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IL notes: Stewart heeding spring lessons

Orioles No. 11 prospect learned from veterans at training camp
D.J. Stewart was selected 25th overall by the Orioles in the 2015 First-Year Player Draft. (Terrance Williams/
May 28, 2018

For many young players, the focus at Spring Training is on sharpening skills they hope will lead them to success in the Major Leagues. For Norfolk's D.J. Stewart, spending this spring working out with the Orioles was about watching -- and learning.

For many young players, the focus at Spring Training is on sharpening skills they hope will lead them to success in the Major Leagues. For Norfolk's D.J. Stewart, spending this spring working out with the Orioles was about watching -- and learning.

"In Spring Training, being around Adam Jones every day, I could see how he goes about his business," Stewart said.
And what was the lesson learned by the 24-year-old outfielder, who's ranked 11th among Orioles prospects, about Major League players?
"They are consistent," Stewart said. "And it's not just that they're consistent in their play: they are consistently preparing every day. They get everything done that they need to do to be ready, including things like getting treatment, doing cage work and getting reps in the outfield.
"They don't take days off. When you take a day off or a game off, that could cost you a potential win. And not getting a win may cost you a chance at the playoffs. So you don't want to take a play off."
Learning that lesson brought some comfort to the Florida State standout who was taken by Baltimore with the 25th overall pick in the 2015 Draft.
"I feel I've always been a hard worker, pushing myself to the limit to see what I can get out of myself," Stewart said. "You only have one life to live, so I try to live it to the fullest. … It is affirming to know it will work. But you still have to put in that work."
Norfolk manager Ron Johnson said he's liked what he's seen from the 6-foot, 230-pounder, who's seen action at all three outfield positions this season.
"He's a physical player, but he's got all the tools that you look for," Johnson said. "He can run, he's got power, he can throw. He's a very exciting kid, at least to me."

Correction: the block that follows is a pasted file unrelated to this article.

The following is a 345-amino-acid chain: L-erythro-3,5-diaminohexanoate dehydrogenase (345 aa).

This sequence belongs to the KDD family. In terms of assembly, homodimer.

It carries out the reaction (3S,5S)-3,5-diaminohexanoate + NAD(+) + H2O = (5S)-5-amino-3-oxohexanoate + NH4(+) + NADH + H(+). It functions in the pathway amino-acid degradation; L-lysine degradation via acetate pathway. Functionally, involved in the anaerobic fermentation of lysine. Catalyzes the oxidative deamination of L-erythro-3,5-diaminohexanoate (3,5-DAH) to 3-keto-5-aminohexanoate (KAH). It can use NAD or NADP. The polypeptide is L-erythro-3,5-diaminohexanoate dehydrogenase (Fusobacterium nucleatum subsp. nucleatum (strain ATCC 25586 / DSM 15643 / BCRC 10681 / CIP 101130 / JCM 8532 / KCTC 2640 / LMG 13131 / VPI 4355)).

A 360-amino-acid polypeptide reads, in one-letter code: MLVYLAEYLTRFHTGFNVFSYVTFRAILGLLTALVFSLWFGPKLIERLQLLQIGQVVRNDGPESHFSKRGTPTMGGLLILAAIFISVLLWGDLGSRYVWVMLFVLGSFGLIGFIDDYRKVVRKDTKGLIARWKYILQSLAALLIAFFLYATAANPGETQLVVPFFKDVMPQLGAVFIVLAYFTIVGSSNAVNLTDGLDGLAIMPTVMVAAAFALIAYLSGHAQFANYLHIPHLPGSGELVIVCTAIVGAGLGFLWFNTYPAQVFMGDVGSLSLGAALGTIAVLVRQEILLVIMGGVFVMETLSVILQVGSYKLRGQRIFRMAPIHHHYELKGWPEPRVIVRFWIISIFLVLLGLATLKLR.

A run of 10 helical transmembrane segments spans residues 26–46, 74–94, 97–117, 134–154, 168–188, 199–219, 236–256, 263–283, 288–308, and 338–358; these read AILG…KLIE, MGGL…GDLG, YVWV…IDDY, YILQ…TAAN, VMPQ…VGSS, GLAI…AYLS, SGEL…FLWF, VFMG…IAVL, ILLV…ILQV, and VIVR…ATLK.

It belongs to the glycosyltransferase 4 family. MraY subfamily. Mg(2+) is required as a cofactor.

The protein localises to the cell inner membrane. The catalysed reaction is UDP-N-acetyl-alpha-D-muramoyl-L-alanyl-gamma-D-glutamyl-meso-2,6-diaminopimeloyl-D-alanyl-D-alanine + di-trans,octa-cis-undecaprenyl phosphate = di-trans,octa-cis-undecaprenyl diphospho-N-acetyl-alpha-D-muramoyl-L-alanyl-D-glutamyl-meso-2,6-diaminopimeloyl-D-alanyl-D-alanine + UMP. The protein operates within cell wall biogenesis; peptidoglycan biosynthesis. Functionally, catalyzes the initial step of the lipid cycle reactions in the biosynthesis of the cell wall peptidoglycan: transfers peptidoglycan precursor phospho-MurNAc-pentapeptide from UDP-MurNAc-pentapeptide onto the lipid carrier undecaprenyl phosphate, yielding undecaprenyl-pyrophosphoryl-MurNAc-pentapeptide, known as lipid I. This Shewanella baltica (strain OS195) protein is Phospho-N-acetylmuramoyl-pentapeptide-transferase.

At this point in his first Triple-A season, Stewart's numbers are solid -- he's hitting .271 with six homers and 26 RBIs in 41 games. While he's struck out 33 times, he also has 21 walks to give him a .363 on-base percentage. But Stewart said his focus is not on drawing walks; instead, he's focused on taking advantage of hittable fastballs.
"If you foul [a hittable fastball] off and they realize you are 'on' that pitch, you're going to see a lot more secondary stuff," he said. "That stuff can be really, really nasty.
"One thing I've learned at this level is that pitchers aren't afraid to throw up in the strike zone with the fastball. You have to be ready to hit that pitch if they give it to you."
But Stewart also leads the Tides with five stolen bases. And he has a pair of outfield assists.
"When he stays within himself, he can impact the game," Johnson said. "He may be a thick-looking devil, but he can scoot. And he can throw. … He was a 20-20 man in Double-A, and he's flashed everything he can do at times. His work now is all about consistency."

In brief

Stephenson's strikeouts: Louisville RHP Robert Stephenson has 56 strikeouts over 47 2/3 innings, the third-best total in the IL. He ranks third among starters with an average of 10.57 K's per nine innings and his .197 opponents' batting average also is third-best. The only blot on his pitching line is his league-leading 27 walks, but that number is skewed by the eight free passes he issued in an April 25 start against Charlotte. Stephenson has walked seven in his last 24 innings.
Beeks is "cutting" them up: Pawtucket LHP Jalen Beeks has added a cutter to his repertoire, and the results have been devastating for IL hitters. He leads the IL with 73 strikeouts over 49 1/3 innings, with a season-high 11 in an April 28 start at Buffalo. What's more, he has at least six punchouts in all nine starts this season and has fanned eight or more six times. Beeks is 2-3 with a 2.74 ERA that ranks fifth in the IL; he's also third with 9.67 baserunners per nine innings and fourth with a .203 opponents' batting average.
He said it: "[Ronny Rodríguez] has been everything this organization has wanted. He's been everything that's advertised. He brings energy every day, he's a hell of a teammate, he does all the little things you want -- he plays multiple positions, he has power, he has speed, he's helped out other guys on the team. A big reason why we are where we are is because of Ronny." --Toledo manager Doug Mientkiewicz to the Toledo Blade. Rodriguez is ninth in the league with a .304 average, adding six homers, 30 RBIs [tied for second] and eight stolen bases while playing center field, second base, third base and shortstop for the Mud Hens, who have the IL's best record.
He said it, part II: "I don't know what's going on. But I'm just trying to hit the ball hard and whatever happens, happens." --Lehigh Valley 1B Joey Meneses to The [Allentown] Morning Call. "What's going on" is that Meneses is hitting an IL-best .336 in his first 41 games with nine homers and 24 RBIs. He also leads the league with a .615 slugging percentage, is third with 88 total bases and is tied for third with 21 extra-base hits.

John Wagner is a contributor to